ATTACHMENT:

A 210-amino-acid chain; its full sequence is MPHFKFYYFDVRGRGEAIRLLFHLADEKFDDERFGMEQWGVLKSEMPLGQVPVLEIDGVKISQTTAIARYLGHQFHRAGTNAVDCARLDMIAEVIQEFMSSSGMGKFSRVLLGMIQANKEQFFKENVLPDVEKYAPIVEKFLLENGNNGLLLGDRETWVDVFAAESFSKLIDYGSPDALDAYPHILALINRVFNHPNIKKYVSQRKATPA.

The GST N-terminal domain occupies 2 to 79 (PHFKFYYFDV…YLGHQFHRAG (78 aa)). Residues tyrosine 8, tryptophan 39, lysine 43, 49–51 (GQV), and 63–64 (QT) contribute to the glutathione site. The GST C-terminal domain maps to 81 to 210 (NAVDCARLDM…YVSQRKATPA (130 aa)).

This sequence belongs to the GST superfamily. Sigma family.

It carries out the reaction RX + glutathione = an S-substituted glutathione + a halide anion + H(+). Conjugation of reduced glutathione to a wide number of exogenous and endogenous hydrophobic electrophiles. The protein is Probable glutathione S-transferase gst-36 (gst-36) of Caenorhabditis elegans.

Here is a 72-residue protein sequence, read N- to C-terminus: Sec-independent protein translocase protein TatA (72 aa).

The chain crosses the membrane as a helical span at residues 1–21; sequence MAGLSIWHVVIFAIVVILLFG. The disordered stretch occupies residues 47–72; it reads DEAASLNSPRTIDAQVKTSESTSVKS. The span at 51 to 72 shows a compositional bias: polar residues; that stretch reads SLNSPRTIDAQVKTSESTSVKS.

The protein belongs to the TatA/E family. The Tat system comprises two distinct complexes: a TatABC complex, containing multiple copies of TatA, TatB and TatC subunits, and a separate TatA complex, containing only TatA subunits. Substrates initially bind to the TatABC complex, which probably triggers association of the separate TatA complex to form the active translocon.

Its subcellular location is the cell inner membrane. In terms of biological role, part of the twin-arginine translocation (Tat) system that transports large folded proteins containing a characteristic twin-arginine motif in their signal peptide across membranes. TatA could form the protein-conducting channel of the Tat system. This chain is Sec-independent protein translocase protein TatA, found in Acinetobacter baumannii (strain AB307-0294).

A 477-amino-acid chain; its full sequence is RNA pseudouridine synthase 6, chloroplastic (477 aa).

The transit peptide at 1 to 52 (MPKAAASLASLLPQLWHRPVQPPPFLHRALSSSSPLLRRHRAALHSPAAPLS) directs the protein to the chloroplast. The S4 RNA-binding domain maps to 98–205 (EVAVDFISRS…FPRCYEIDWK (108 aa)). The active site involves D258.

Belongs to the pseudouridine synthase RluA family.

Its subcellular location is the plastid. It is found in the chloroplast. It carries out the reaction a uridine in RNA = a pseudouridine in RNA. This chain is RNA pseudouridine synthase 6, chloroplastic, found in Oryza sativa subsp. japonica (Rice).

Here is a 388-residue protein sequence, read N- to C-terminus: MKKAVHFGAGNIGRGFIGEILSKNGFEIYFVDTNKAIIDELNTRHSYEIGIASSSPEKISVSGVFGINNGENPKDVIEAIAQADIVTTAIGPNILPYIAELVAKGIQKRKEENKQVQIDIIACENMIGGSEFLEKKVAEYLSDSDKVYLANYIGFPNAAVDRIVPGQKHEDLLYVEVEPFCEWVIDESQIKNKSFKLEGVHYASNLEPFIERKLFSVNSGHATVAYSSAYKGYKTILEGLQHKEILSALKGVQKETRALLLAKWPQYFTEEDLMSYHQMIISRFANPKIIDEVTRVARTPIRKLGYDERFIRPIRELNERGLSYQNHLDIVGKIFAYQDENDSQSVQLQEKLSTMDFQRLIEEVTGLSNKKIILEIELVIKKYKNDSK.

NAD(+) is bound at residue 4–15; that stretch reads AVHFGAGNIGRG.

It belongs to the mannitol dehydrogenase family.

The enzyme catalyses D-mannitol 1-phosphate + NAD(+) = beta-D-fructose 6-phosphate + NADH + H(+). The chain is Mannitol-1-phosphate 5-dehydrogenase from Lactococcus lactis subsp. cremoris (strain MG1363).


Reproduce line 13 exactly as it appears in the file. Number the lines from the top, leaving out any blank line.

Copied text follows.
Here is a 388-residue protein sequence, read N- to C-terminus: MKKAVHFGAGNIGRGFIGEILSKNGFEIYFVDTNKAIIDELNTRHSYEIGIASSSPEKISVSGVFGINNGENPKDVIEAIAQADIVTTAIGPNILPYIAELVAKGIQKRKEENKQVQIDIIACENMIGGSEFLEKKVAEYLSDSDKVYLANYIGFPNAAVDRIVPGQKHEDLLYVEVEPFCEWVIDESQIKNKSFKLEGVHYASNLEPFIERKLFSVNSGHATVAYSSAYKGYKTILEGLQHKEILSALKGVQKETRALLLAKWPQYFTEEDLMSYHQMIISRFANPKIIDEVTRVARTPIRKLGYDERFIRPIRELNERGLSYQNHLDIVGKIFAYQDENDSQSVQLQEKLSTMDFQRLIEEVTGLSNKKIILEIELVIKKYKNDSK.